"Out, Out--"

2And made dust and dropped stove-length sticks of wood,
3Sweet-scented stuff when the breeze drew across it.
4And from there those that lifted eyes could count
5Five mountain ranges one behind the other
6Under the sunset far into Vermont.
7And the saw snarled and rattled, snarled and rattled,
8As it ran light, or had to bear a load.
9And nothing happened: day was all but done.
10Call it a day, I wish they might have said
11To please the boy by giving him the half hour
12That a boy counts so much when saved from work.
13His sister stood beside them in her apron
14To tell them "Supper." At the word, the saw,
15As if to prove saws knew what supper meant,
16Leaped out at the boy's hand, or seemed to leap--
17He must have given the hand. However it was,
18Neither refused the meeting. But the hand!
19The boy's first outcry was a rueful laugh,
20As he swung toward them holding up the hand
21Half in appeal, but half as if to keep
22The life from spilling. Then the boy saw all--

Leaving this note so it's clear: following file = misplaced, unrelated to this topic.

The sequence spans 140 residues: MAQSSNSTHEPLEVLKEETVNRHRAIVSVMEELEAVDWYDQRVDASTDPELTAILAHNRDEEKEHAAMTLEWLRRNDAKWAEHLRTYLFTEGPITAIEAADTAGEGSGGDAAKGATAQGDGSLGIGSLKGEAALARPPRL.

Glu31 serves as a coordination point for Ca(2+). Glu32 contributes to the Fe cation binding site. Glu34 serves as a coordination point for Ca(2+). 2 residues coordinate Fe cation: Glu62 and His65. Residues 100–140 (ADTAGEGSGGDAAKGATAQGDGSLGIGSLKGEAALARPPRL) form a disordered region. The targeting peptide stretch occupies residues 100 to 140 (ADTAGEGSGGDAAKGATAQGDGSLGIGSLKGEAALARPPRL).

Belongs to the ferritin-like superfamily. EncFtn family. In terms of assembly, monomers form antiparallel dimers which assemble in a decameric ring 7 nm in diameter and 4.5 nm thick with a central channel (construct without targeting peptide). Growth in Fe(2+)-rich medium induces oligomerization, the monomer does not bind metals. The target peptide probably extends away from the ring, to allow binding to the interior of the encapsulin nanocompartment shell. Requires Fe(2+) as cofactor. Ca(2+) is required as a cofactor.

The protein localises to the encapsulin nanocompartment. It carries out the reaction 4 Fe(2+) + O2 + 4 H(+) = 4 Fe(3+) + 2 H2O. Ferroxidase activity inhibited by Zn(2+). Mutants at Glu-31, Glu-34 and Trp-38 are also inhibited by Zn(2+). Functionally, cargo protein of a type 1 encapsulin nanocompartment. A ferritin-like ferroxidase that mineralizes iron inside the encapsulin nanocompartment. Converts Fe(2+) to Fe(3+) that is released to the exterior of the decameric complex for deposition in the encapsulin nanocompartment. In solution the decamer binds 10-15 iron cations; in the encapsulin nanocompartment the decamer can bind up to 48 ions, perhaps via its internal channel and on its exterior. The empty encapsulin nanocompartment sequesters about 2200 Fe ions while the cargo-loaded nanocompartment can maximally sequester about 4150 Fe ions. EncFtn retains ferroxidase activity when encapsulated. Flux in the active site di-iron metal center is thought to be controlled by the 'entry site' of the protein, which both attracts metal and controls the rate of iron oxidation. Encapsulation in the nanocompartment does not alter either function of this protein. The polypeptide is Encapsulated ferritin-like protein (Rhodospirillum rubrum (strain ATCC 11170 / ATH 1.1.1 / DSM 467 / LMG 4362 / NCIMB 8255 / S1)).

23Since he was old enough to know, big boy
24Doing a man's work, though a child at heart--
25He saw all spoiled. "Don't let him cut my hand off--
26The doctor, when he comes. Don't let him, sister!"
27So. But the hand was gone already.
28The doctor put him in the dark of ether.
29He lay and puffed his lips out with his breath.
30And then--the watcher at his pulse took fright.
31No one believed. They listened at his heart.
32Little--less--nothing!--and that ended it.
33No more to build on there. And they, since they
34Were not the one dead, turned to their affairs.

Notes

1] The title is from Shakespeare's Macbeth, V.v.15-28. Macbeth says, on learning of the death of Lady Macbeth, his wife:
She should have died hereafter;
There would have been a time for such a word.
To-morrow, and to-morrow, and to-morrow,
Creeps in this petty pace from day to day,
To the last syllable of recorded time;
And all our yesterdays have lighted fools
The way to dusty death. Out, out, brief candle!
Life's but a walking shadow, a poor player,
That struts and frets his hour upon the stage,
And then is heard no more. It is a tale
Told by an idiot, full of sound and fury,
Signifying nothing.
See The Riverside Shakespeare, ed. G. Blakemore Evans (Boston: Houghton Mifflin, 1974), p. 1337. Back to Line
Original Text: 
Robert Frost, Mountain Interval (New York: Henry Holt, 1921), pp. 50-51. PS 3511 R94 M6 ROBA.
Publication Start Year: 
1916
RPO poem Editors: 
Ian Lancashire
RPO Edition: 
RPO 1998.
Rhyme: